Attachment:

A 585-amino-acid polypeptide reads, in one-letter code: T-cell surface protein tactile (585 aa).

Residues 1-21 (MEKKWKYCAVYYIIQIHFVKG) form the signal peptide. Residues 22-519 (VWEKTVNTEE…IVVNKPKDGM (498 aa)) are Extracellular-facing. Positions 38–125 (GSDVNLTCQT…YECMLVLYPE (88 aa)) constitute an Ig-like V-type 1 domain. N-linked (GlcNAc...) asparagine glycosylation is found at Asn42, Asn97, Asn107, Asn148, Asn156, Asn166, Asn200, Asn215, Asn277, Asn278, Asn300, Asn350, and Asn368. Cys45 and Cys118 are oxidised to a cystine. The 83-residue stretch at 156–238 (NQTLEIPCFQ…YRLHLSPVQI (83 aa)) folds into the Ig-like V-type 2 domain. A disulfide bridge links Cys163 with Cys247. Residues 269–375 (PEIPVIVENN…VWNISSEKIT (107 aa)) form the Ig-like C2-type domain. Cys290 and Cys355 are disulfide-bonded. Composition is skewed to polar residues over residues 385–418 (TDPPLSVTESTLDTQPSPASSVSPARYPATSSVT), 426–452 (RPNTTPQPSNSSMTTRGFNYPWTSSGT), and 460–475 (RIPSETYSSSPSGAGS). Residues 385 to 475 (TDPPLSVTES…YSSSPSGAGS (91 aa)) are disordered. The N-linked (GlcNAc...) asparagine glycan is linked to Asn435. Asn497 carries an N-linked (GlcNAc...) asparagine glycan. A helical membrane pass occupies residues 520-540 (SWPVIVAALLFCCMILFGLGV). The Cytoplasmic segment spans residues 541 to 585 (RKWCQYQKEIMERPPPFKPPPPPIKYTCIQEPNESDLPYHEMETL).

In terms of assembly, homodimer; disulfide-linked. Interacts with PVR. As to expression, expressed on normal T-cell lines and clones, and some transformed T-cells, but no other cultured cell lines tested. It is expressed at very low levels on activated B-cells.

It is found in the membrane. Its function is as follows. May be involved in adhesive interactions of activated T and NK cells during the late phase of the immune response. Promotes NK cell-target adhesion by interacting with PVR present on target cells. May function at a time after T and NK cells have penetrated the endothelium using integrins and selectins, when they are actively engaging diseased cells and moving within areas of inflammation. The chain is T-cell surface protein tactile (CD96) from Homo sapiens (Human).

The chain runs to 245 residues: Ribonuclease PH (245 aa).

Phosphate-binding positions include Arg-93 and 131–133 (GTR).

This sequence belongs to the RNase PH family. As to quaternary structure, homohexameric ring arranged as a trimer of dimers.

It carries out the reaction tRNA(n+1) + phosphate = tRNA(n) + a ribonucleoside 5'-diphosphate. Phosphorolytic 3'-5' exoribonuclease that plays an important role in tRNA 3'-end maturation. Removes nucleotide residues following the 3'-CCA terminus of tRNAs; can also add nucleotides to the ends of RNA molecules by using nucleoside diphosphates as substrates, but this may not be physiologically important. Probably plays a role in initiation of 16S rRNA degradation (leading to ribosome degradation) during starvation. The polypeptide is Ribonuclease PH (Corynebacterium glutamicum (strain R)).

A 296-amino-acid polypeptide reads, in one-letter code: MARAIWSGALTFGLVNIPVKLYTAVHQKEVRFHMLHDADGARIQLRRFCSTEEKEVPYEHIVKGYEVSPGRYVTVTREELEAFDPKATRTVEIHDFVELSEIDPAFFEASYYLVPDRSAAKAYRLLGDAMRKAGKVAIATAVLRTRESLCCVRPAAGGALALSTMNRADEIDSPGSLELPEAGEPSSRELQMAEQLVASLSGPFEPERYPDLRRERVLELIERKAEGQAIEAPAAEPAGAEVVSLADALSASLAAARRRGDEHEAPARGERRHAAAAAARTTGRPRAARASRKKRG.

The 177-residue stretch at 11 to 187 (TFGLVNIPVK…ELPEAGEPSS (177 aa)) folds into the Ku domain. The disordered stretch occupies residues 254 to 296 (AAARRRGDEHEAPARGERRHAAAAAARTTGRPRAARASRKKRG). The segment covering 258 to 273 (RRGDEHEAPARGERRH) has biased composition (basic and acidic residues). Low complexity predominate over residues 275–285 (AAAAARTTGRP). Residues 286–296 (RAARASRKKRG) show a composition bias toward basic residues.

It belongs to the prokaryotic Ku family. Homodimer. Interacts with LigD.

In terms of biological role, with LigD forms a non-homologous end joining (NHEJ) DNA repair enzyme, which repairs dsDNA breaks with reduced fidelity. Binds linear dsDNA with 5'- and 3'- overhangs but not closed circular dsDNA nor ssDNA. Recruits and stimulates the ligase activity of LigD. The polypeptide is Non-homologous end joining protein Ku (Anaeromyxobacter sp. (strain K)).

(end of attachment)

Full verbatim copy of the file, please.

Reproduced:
A 585-amino-acid polypeptide reads, in one-letter code: T-cell surface protein tactile (585 aa).

Residues 1-21 (MEKKWKYCAVYYIIQIHFVKG) form the signal peptide. Residues 22-519 (VWEKTVNTEE…IVVNKPKDGM (498 aa)) are Extracellular-facing. Positions 38–125 (GSDVNLTCQT…YECMLVLYPE (88 aa)) constitute an Ig-like V-type 1 domain. N-linked (GlcNAc...) asparagine glycosylation is found at Asn42, Asn97, Asn107, Asn148, Asn156, Asn166, Asn200, Asn215, Asn277, Asn278, Asn300, Asn350, and Asn368. Cys45 and Cys118 are oxidised to a cystine. The 83-residue stretch at 156–238 (NQTLEIPCFQ…YRLHLSPVQI (83 aa)) folds into the Ig-like V-type 2 domain. A disulfide bridge links Cys163 with Cys247. Residues 269–375 (PEIPVIVENN…VWNISSEKIT (107 aa)) form the Ig-like C2-type domain. Cys290 and Cys355 are disulfide-bonded. Composition is skewed to polar residues over residues 385–418 (TDPPLSVTESTLDTQPSPASSVSPARYPATSSVT), 426–452 (RPNTTPQPSNSSMTTRGFNYPWTSSGT), and 460–475 (RIPSETYSSSPSGAGS). Residues 385 to 475 (TDPPLSVTES…YSSSPSGAGS (91 aa)) are disordered. The N-linked (GlcNAc...) asparagine glycan is linked to Asn435. Asn497 carries an N-linked (GlcNAc...) asparagine glycan. A helical membrane pass occupies residues 520-540 (SWPVIVAALLFCCMILFGLGV). The Cytoplasmic segment spans residues 541 to 585 (RKWCQYQKEIMERPPPFKPPPPPIKYTCIQEPNESDLPYHEMETL).

In terms of assembly, homodimer; disulfide-linked. Interacts with PVR. As to expression, expressed on normal T-cell lines and clones, and some transformed T-cells, but no other cultured cell lines tested. It is expressed at very low levels on activated B-cells.

It is found in the membrane. Its function is as follows. May be involved in adhesive interactions of activated T and NK cells during the late phase of the immune response. Promotes NK cell-target adhesion by interacting with PVR present on target cells. May function at a time after T and NK cells have penetrated the endothelium using integrins and selectins, when they are actively engaging diseased cells and moving within areas of inflammation. The chain is T-cell surface protein tactile (CD96) from Homo sapiens (Human).

The chain runs to 245 residues: Ribonuclease PH (245 aa).

Phosphate-binding positions include Arg-93 and 131–133 (GTR).

This sequence belongs to the RNase PH family. As to quaternary structure, homohexameric ring arranged as a trimer of dimers.

It carries out the reaction tRNA(n+1) + phosphate = tRNA(n) + a ribonucleoside 5'-diphosphate. Phosphorolytic 3'-5' exoribonuclease that plays an important role in tRNA 3'-end maturation. Removes nucleotide residues following the 3'-CCA terminus of tRNAs; can also add nucleotides to the ends of RNA molecules by using nucleoside diphosphates as substrates, but this may not be physiologically important. Probably plays a role in initiation of 16S rRNA degradation (leading to ribosome degradation) during starvation. The polypeptide is Ribonuclease PH (Corynebacterium glutamicum (strain R)).

A 296-amino-acid polypeptide reads, in one-letter code: MARAIWSGALTFGLVNIPVKLYTAVHQKEVRFHMLHDADGARIQLRRFCSTEEKEVPYEHIVKGYEVSPGRYVTVTREELEAFDPKATRTVEIHDFVELSEIDPAFFEASYYLVPDRSAAKAYRLLGDAMRKAGKVAIATAVLRTRESLCCVRPAAGGALALSTMNRADEIDSPGSLELPEAGEPSSRELQMAEQLVASLSGPFEPERYPDLRRERVLELIERKAEGQAIEAPAAEPAGAEVVSLADALSASLAAARRRGDEHEAPARGERRHAAAAAARTTGRPRAARASRKKRG.

The 177-residue stretch at 11 to 187 (TFGLVNIPVK…ELPEAGEPSS (177 aa)) folds into the Ku domain. The disordered stretch occupies residues 254 to 296 (AAARRRGDEHEAPARGERRHAAAAAARTTGRPRAARASRKKRG). The segment covering 258 to 273 (RRGDEHEAPARGERRH) has biased composition (basic and acidic residues). Low complexity predominate over residues 275–285 (AAAAARTTGRP). Residues 286–296 (RAARASRKKRG) show a composition bias toward basic residues.

It belongs to the prokaryotic Ku family. Homodimer. Interacts with LigD.

In terms of biological role, with LigD forms a non-homologous end joining (NHEJ) DNA repair enzyme, which repairs dsDNA breaks with reduced fidelity. Binds linear dsDNA with 5'- and 3'- overhangs but not closed circular dsDNA nor ssDNA. Recruits and stimulates the ligase activity of LigD. The polypeptide is Non-homologous end joining protein Ku (Anaeromyxobacter sp. (strain K)).